Once we’ve identified regular expense streams, we make a prediction about future expenses by adding together the weighted average expenses of each of these streams for the forecast horizon, controlling for the frequency of transactions in an expense stream and the instances of expense streams ending.

We stop including a regular expense stream with a defined frequency in our forecast if the last transaction in the stream occurred:

  • More than two months ago if the expense stream frequency is monthly
  • More than 30 days ago if daily
  • More than 5 weeks ago if weekly
  • More than 3 two-week periods (6 weeks) ago if biweekly
  • More than 3 half-month periods (1.5 months) if frequency is semi-monthly

We’ll continue to refine these cut-off points as we evaluate and improve our algorithm.

We stop including regular expense streams that have a low variance but no defined frequency in the forecast if the last transaction in the stream occurred beyond a certain threshold. We define this threshold as more than 1.5 standard deviations above the average for the time between expenses in the stream.

Predicting Irregular Expense Streams

We analyze irregular expense streams separately. This is because, if the time that elapses between expenses is too great, making a forecast using a weighted average (as we do with regular expense streams) is likely to be less accurate than combining all such irregular streams into one time series and then forecasting it on its own.

We make a prediction about future expenses for irregular expense streams by combining all irregular expense streams as if they are one expense stream in a daily time series. We then filter out very large, one-off expenses. Irregular expenses that are over the greater of $5,000 or the 99th percentile of all expenses are considered large, one-off expenses and are removed. If multiple expenses occur on the same day, we add all of those expenses together. Each day with no expenses is given an expense amount of $0.

To make the forecast, we average the last year of the combined, filtered expenses and scale by the upper and lower bounds of the forecast period (21 days or 35 days).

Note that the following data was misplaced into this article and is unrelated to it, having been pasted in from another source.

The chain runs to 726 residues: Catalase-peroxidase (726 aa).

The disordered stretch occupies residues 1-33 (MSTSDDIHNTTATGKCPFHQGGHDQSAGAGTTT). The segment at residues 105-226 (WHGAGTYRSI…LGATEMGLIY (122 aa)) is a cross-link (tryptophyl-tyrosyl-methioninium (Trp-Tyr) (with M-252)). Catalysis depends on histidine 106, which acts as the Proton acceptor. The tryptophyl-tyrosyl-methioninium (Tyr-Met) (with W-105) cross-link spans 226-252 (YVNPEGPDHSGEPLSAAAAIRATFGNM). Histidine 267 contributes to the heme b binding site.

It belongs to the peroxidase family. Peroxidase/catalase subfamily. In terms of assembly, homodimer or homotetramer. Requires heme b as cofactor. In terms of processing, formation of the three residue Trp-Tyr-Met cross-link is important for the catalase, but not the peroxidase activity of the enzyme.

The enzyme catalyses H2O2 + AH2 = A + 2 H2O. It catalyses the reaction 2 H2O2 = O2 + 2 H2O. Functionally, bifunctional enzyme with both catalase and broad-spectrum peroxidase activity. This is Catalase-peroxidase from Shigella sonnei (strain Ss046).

Aggregating the Predictions into a Single Forecast

The final step is adding our predictions of regular and irregular expenses together to arrive at an estimate of total expenses. Our predictions are made on a regular basis, which means that they may change from day to day.

How We Define Extra Cash in Checking Accounts

To estimate how much extra cash you may be holding in your checking account, we use the expense streams analysis and prediction process explained above to define a target balance for your checking account in the future. Because the goal of our analysis is to continually give you smart feedback on your balance, the target balance isn’t static advice; it evolves as our prediction about your cash needs evolve.

To arrive at our target balance for determining how much extra cash you have, our technology simultaneously makes two predictions:

  • How much cash we predict you’ll need for the next 21 days (three weeks).
  • How much cash we predict you’ll need for the next 35 days (five weeks).

To further support these predictions, we also set a minimum threshold rule that says no checking account should contain less than $1,500. We won’t suggest depositing into Smart Saver if your balance is below $1,500.

The difference between the current balance in your checking account and your target balance (the balance we predict you’ll need for the next 35 days) is what we consider extra cash, which we recommend moving to an account where you could generate higher earnings.

If your current balance falls between the 21-day prediction and 35-day prediction, then we provide you with a message to use your own judgment as to whether you have extra cash based on your knowledge of your cashflow expectations. If your balance falls below the 21-day prediction, then we suggest that you may want to check in on your balance to see if you can cover your expenses, given what we know about you. This analysis will be updated regularly, as long as your checking account remains linked to Betterment. So, our advice on your extra cash will refresh regularly. It is important to note that this information is not gathered or adjusted in real time. Quovo aims to provide current checking account balance that is no more than 24 hours old, so you should be aware that deposits and withdrawals won’t be reflected immediately in your cash analysis.

While there are an array of cash savings solutions to choose from, we tie this analysis to Smart Saver, Betterment’s low-risk investing account designed to help earn a high yield. It is important to note we assume that a cash solution is the appropriate use for any extra cash in your checking account and does not consider whether that money might better be used for investing, or for another purpose, such as paying down debt.

Evolving How We Help You Manage Cash

As described in this methodology, we aim to provide smart feedback when we think you have extra cash that could be earning you more value if it were in a higher yield account. You can think of this methodology as a starting point for helping you manage your cashflow. By adding to our analysis and refining our prediction capabilities, we’re working to help you manage your cash more effectively over time.

If you’re part of the group of customers that currently has access to Betterment’s cash analysis, test it out. Provide us with your feedback. As you start, we’ll follow up with new components that may help you manage your accounts more easily. If you login and don’t yet have access to cash analysis, thanks for your patience. We’re working on rolling cash analysis out to all customers soon.